What do you hope readers will take away from your book?
I hope they’ll understand the feelings I had going through this process, of the deep internal confusion I experienced in those moments. I also hope they’ll understand that it’s good for people to be brought to existential doubt, which is an antidote to the fanaticism that produces this kind of evil in the first place. I hope my readers will experience the vertigo of being intimate with evil.
Excerpts from the book, Evil Men, by James Dawes:
On a first murder: Sakakura-san
“But then, suddenly, from the village, a group of fifteen, sixteen people jumped out. And at that time I had never even seen the Eighth Route Army [the primary military force of the Communist Party of China], what our enemies looked like before. And I didn’t know what sort of people these were, so I quickly dropped down on my stomach. Because lots of people had come out. And then the general said: “Fire!” He said, “Shoot them all!” And so I—I shot too. The bullet I fired hit. “It actually hit,” I thought. And most of the people, they dropped like flies, you know?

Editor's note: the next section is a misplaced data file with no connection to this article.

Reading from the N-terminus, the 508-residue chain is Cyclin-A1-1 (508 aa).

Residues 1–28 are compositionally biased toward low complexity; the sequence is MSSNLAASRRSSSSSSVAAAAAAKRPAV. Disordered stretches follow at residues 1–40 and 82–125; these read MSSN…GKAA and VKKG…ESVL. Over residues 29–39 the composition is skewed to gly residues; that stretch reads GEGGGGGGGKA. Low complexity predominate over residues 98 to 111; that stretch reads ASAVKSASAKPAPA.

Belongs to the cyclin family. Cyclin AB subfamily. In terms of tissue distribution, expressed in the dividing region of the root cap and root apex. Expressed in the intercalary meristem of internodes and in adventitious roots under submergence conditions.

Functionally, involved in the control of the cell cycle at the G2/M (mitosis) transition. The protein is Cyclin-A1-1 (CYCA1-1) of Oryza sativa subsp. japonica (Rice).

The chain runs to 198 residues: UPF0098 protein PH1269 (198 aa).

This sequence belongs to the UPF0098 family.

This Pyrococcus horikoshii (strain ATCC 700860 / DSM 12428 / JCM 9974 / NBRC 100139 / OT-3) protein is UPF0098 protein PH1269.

After they went down, then—there was a sorghum field, it was right in the middle of June, so it was big. The sorghum had grown, grown up to here. [He gestures.] And everyone fell into that, or ran into it, all sorts of things. I ran right off after them. And where I went, in the sorghum field, there was a collapsed person. I looked, and it was a housewife. The housewife, she had fallen over dead. And I thought, “Okay, a housewife. Nothing I can do about that,” I thought. I started to go, and from under the housewife’s arm, there was a small baby, you see. A small baby stuck his head out. And his hand—[silent] well, he was touching the woman’s breasts, you know, looking for them, touched them, you know. And then he looked at my face, and he smiled at me. And this really shocked me. After that, I found I couldn’t really walk, you know? And then, uh, more than scared, it was. . . . I felt a shiver up my spine. And then, although I tried to go, I couldn’t walk. And really, the older soldiers came in from behind, came in; we were being chased—“Run away!” they said. And then I left it just like that. We ran away, and then, so, after that, I thought about it, that child, with nobody around, would just die like that, I thought, and that was the most—of the war—my actions, for the first time—that sort of, to me, disgusting sort of feeling—that feeling really hit me, you know? So that’s one thing that happened.”